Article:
One reason I haven’t been to church but a few times in the last fifty years is my lack of comfort with heaping praise on this man who fought so hard to avoid it.  Last month, I went to a Catholic mass for the first time in many years.  One of the first hymns sung was To Jesus Christ, Our Sovereign King.

“To Jesus Christ, our sovereign king, who is the world’s salvation, all praise and homage do we bring, and thanks, and adoration. Christ Jesus, victor!  Christ Jesus, Ruler! Christ Jesus, Lord and Redeemer! Your reign extend, O King benign, to every land and nation; for in your kingdom, Lord divine, alone we find salvation.  To you and to your church, great King, we pledge our hearts’ oblation – until, before your throne, we sing in endless jubilation.”

Homage? Kingdom?  Reign? Throne?  I was taught the theology behind this hymn.  But for me, the theology fails to justify adoration of a man who shunned adoration, who deflected all praise to God, his father in heaven.  To my way of thinking, Jesus would not have approved of such a hymn.

Meanwhile, whatever may be said in defense of praising Jesus, I have even greater trouble with adoration of mankind.

Consider this passage from Pope John Paul II’s Gospel of Life, Evangelicum Vitae.  I can’t read it without thinking of Jesus’ teaching that the meek shall be blessed.

52. Man, as the living image of God, is willed by his Creator to be ruler and lord. Saint Gregory of Nyssa writes that “God made man capable of carrying out his role as king of the earth … Man was created in the image of the One who governs the universe. Everything demonstrates that from the beginning man’s nature was marked by royalty… Man is a king. Created to exercise dominion over the world, he was given a likeness to the king of the universe; he is the living image who participates by his dignity in the perfection of the divine archetype.”

I hope that my thoughts are not taken as an attack upon those who sing the hymn, or upon Pope Paul II for his thoughts about mankind.    I mean no disrespect, and God knows, I may be wrong.  But as Christians prepare this month to celebrate Jesus and his birth, I’m moved to point out my inability to buy into these aspects of modern Christianity. As I like to think of it, “I prefer the original.”  Father, Primate, Pope, Homo Sapiens Sapiens.  Clearly, we are prone to bestow honor on ourselves.  I don’t know whether we inherited this tendency from other primates or not, but the Jesus I believe in warned us against it.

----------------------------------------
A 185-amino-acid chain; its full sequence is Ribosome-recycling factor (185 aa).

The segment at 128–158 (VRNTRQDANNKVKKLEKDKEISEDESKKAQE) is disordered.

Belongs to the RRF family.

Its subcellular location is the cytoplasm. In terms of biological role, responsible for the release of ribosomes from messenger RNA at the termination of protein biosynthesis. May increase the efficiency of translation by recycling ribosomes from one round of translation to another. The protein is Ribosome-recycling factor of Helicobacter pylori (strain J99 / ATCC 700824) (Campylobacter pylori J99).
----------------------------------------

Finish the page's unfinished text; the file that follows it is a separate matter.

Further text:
On What’s Right

I think it’s time for someone to speak out in favor of the right wing.  I’m talking about true conservatism.  I’m talking about grammar.

My mother used to have fits when one of her sons said, “I’m done,” meaning that he’d finished eating.

“You sound as if you have no breeding,” she’d say.  ‘I’m done’ means you’ve been left in the oven long enough to be well cooked.  What you mean to say is, ‘I’m finished.’ ”

This is false conservatism.  Mom believed it simply because it was what her mother had taught her.  (In fact, she boasted that she believed everything her mother had taught her.)  I say, that’s blind faith in the old way, just because it’s the old way.

True conservatism, I say, is more principled.  And that’s why “I’m finished” is no more correct than “I’m done.” 

“I’m finished’ is what Al Capone said when Eliot Ness hauled him off to the federal pen.  It’s what Wile E. Coyote thought every time he was outwitted by the Road Runner. The correctness of the idea doesn’t depend on the main verb – “to do” being essentially equivalent to “to finish” – the difference depends on the choice between the two auxiliary verbs, ‘have’ versus ‘am.’  Specifically, the first is active, the second passive. 

There’s reason behind such principle.  If you “have done” your work, you “have finished” it.  (Active. You’re talking about what you have done to the work.)

Whereas, if the work “is” done, then it “is” finished.  (Passive. You’re talking about what has happened to the work.)

I told Mom a thousand times that the correct way to disavow the intention of further eating is to say “I have finished” or “I have done.”  It got me nowhere. It wasn’t what her mother had taught her.

I also pointed out to Mom that language changes over time.  (If it didn’t, we’d still be speaking Anglo-Saxon and Latin.  Even further back, the Tower of Babel would still be standing.)   But doggone it, recognizing that language changes over time doesn’t make me a liberal. I recognize the inevitability of change.  I just insist that conservatism, at its best, is not tradition for the sake of tradition, any more than it’s just rich people being greedy.  When there are good reasons for things to mean what they mean, then conservatism is more than greed, more than blind obedience to tradition.  It’s about being right!